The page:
Most people you run into don’t like doing Math. Of that percentage, even less enjoy doing it without the aid of their trusty calculators. Unfortunately, when taking the SAT, there is a specific set of questions requiring you to do just that.
Thankfully, we have the following SAT no calculator tips to help you out when the time comes.
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Pictures allow you to take chunks of either written information or numbers and boil them down into an easily understandable visual representation.
What’s the benefit of that representation? It makes it easy to see relationships between that information that you could otherwise miss. Case in point – when working out a trigonometry problem:
- the first thing you should do is draw a triangle (if there isn’t one presented).
- Second, label the diagram’s different angle measures and side lengths with your data.
- Now, instead of having to think abstractly, just look at the diagram.
You should be able to see how to solve the problem easily by looking at everything together. Chances are good that you’ll solve it even faster than anticipated.
Write Out Every Step
Math is often boring, because of how methodical it is usually. Take advantage of that process by writing everything out.
When solving a problem, literally write out every single step. It doesn’t matter how small it appears to be, write it down. Here’s why. Once you reach the end, and your solution doesn’t match any answer solution, you can now check.
Go back through every written step. See if an error was made. Fix it and recheck. You may worry about losing time but don’t stress. The extra minutes it’ll take to find the right answer is worth it.
Memorize Helpful Equations And Formulas
While the SAT provides a math formula sheet, don’t be overly comfortable with it.
Instead, you should work on committing the most helpful ones to your memory beforehand:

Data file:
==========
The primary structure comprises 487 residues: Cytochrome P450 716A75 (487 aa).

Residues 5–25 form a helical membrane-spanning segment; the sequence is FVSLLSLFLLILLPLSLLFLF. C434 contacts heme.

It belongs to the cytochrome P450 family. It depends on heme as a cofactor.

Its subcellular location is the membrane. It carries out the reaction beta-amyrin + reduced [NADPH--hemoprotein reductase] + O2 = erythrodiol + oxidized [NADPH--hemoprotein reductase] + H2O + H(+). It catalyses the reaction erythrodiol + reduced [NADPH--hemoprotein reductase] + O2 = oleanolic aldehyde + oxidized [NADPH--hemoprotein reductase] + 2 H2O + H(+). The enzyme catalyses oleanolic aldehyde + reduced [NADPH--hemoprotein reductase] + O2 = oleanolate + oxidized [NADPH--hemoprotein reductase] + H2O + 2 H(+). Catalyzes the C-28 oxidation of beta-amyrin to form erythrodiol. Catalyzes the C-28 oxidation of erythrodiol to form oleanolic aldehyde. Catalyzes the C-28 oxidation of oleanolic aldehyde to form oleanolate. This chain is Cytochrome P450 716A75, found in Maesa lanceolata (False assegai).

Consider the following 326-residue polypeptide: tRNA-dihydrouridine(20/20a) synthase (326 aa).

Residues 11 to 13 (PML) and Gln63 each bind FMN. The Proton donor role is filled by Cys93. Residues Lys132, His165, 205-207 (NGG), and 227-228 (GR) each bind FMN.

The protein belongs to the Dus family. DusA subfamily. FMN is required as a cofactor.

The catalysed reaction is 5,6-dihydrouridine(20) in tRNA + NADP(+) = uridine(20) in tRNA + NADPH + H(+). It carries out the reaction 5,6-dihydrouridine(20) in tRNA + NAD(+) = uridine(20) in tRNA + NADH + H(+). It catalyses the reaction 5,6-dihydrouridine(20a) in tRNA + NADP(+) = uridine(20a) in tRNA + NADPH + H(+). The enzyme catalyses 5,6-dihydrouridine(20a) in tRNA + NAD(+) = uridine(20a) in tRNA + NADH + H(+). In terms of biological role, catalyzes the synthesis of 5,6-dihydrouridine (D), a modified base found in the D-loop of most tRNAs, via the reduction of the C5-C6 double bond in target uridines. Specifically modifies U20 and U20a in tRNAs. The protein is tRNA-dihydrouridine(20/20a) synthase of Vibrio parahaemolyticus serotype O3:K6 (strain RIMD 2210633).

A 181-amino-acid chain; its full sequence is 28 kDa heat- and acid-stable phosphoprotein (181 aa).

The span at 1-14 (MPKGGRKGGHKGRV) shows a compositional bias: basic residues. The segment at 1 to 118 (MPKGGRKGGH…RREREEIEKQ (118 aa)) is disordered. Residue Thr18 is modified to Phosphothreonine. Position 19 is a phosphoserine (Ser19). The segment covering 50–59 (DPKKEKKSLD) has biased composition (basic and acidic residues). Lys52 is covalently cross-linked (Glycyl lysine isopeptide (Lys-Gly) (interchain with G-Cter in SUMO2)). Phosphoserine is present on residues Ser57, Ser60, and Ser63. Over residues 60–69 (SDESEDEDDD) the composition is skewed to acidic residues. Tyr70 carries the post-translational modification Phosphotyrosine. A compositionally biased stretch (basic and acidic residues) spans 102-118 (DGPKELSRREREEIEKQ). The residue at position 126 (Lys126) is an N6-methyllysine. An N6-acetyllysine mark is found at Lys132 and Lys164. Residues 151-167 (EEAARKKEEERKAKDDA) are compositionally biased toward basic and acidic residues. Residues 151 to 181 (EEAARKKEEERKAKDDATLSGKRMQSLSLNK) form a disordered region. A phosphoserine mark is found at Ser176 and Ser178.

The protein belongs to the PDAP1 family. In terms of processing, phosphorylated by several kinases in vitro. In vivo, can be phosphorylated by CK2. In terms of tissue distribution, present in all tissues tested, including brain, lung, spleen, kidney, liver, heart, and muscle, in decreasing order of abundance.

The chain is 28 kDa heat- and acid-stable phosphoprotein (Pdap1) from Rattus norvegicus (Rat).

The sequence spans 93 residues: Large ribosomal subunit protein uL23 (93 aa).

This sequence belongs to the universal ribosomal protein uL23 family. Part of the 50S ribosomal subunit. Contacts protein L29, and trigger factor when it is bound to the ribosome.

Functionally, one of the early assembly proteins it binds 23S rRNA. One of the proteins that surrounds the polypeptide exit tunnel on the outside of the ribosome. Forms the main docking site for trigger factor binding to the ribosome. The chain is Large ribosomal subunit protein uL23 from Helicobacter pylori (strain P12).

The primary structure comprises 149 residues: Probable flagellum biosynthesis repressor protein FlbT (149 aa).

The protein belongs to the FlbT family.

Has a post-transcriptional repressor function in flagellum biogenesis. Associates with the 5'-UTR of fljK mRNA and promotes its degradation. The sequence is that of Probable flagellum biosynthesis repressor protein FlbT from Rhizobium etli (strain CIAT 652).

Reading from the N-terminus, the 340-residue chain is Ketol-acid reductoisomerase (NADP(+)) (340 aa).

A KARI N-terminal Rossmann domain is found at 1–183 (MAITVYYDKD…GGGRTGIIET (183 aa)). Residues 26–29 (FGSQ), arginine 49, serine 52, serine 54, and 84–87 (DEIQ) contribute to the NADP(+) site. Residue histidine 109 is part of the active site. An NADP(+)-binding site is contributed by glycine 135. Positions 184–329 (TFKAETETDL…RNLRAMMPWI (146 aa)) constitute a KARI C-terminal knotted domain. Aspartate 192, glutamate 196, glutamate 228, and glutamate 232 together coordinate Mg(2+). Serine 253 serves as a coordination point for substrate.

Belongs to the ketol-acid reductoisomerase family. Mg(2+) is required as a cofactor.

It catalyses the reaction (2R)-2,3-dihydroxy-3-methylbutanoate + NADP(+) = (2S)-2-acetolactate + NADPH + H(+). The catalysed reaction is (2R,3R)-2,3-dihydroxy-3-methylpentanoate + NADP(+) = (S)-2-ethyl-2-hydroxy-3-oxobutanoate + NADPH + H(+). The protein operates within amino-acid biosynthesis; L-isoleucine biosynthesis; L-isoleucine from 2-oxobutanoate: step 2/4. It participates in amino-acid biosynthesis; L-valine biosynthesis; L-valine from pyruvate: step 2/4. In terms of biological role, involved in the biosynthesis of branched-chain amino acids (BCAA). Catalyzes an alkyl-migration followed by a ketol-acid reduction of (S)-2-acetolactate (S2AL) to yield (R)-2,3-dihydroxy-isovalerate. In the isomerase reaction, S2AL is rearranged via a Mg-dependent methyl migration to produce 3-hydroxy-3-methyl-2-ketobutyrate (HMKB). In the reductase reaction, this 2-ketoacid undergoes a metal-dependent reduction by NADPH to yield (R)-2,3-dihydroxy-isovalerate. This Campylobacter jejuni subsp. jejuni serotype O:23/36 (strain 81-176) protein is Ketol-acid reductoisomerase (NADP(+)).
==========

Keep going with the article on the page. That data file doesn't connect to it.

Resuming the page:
- First, you will waste time going back and forth between the formula sheet and the questions themselves. That wasted time could be used to either find a correct solution or recheck your incorrect work.
- Second, your confidence in handling each question will increase. You won’t worry about whether or not you can solve a certain kind of problem. The steps to finish are already in your head.
Practice Without The Calculator Beforehand
Just because there’s a no calculator-specific section on the SAT doesn’t mean you should automatically use it everywhere else.
Both the SAT and ACT allow calculator usage, but knowing how to solve as many problems as possible without one has benefits:
- First, it forces you to strengthen your understanding of the tested topics.
- Second, your confidence, on the whole, will increase because you can do everything without one.
- Third, you eliminate the possibility of wrong answers due to inputting incorrect information. If you can solve a problem without one in a reasonable time, then go ahead and do it.
Plug-In Provided Answer Choices
If you’re entirely unsure of how to solve a problem, then there’s a simple hack.
Take the provided solution choices and plug each one into the stated problem. If you end up with it working to solve the problem, well there you go. However, there are problems with doing this for every single problem:
- First, answer plugging eats up a lot of time. Every single choice has to be verified, which takes away precious time.
- Second, there are grid-in questions where you have to provide an answer instead of choosing one. That’s why you should always try to solve it without plugging first.
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